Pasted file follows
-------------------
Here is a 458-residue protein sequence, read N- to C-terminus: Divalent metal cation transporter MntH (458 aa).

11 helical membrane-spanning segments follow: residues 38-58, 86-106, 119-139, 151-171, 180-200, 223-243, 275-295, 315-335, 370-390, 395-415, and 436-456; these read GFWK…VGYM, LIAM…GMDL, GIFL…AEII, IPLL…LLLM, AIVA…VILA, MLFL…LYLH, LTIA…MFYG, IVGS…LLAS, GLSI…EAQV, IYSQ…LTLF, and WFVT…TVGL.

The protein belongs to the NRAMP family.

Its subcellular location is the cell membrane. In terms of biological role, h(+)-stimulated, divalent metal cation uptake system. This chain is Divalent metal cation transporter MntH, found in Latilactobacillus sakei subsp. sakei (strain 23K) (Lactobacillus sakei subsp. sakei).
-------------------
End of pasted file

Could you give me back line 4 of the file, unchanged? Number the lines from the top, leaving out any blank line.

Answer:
Its subcellular location is the cell membrane. In terms of biological role, h(+)-stimulated, divalent metal cation uptake system. This chain is Divalent metal cation transporter MntH, found in Latilactobacillus sakei subsp. sakei (strain 23K) (Lactobacillus sakei subsp. sakei).